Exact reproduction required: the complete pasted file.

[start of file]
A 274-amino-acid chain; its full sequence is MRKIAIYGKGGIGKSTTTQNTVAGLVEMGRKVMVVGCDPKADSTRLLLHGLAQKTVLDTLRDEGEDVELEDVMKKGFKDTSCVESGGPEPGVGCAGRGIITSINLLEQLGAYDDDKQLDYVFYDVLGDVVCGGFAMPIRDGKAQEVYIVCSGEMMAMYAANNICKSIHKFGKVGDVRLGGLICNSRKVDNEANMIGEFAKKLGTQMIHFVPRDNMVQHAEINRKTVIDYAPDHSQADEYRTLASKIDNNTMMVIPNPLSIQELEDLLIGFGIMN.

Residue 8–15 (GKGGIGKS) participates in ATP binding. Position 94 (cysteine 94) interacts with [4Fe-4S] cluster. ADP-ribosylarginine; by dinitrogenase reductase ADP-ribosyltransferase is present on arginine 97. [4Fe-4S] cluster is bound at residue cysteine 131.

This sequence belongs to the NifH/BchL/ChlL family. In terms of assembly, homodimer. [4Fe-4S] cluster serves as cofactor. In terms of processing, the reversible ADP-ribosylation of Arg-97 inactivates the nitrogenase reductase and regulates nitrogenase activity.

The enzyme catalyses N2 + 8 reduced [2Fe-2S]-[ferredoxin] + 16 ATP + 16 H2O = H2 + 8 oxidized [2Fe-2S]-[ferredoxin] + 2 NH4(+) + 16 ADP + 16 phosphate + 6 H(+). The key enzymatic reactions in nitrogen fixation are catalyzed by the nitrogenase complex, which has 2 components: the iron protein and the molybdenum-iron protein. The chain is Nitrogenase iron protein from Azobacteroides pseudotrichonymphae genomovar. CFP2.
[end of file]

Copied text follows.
A 274-amino-acid chain; its full sequence is MRKIAIYGKGGIGKSTTTQNTVAGLVEMGRKVMVVGCDPKADSTRLLLHGLAQKTVLDTLRDEGEDVELEDVMKKGFKDTSCVESGGPEPGVGCAGRGIITSINLLEQLGAYDDDKQLDYVFYDVLGDVVCGGFAMPIRDGKAQEVYIVCSGEMMAMYAANNICKSIHKFGKVGDVRLGGLICNSRKVDNEANMIGEFAKKLGTQMIHFVPRDNMVQHAEINRKTVIDYAPDHSQADEYRTLASKIDNNTMMVIPNPLSIQELEDLLIGFGIMN.

Residue 8–15 (GKGGIGKS) participates in ATP binding. Position 94 (cysteine 94) interacts with [4Fe-4S] cluster. ADP-ribosylarginine; by dinitrogenase reductase ADP-ribosyltransferase is present on arginine 97. [4Fe-4S] cluster is bound at residue cysteine 131.

This sequence belongs to the NifH/BchL/ChlL family. In terms of assembly, homodimer. [4Fe-4S] cluster serves as cofactor. In terms of processing, the reversible ADP-ribosylation of Arg-97 inactivates the nitrogenase reductase and regulates nitrogenase activity.

The enzyme catalyses N2 + 8 reduced [2Fe-2S]-[ferredoxin] + 16 ATP + 16 H2O = H2 + 8 oxidized [2Fe-2S]-[ferredoxin] + 2 NH4(+) + 16 ADP + 16 phosphate + 6 H(+). The key enzymatic reactions in nitrogen fixation are catalyzed by the nitrogenase complex, which has 2 components: the iron protein and the molybdenum-iron protein. The chain is Nitrogenase iron protein from Azobacteroides pseudotrichonymphae genomovar. CFP2.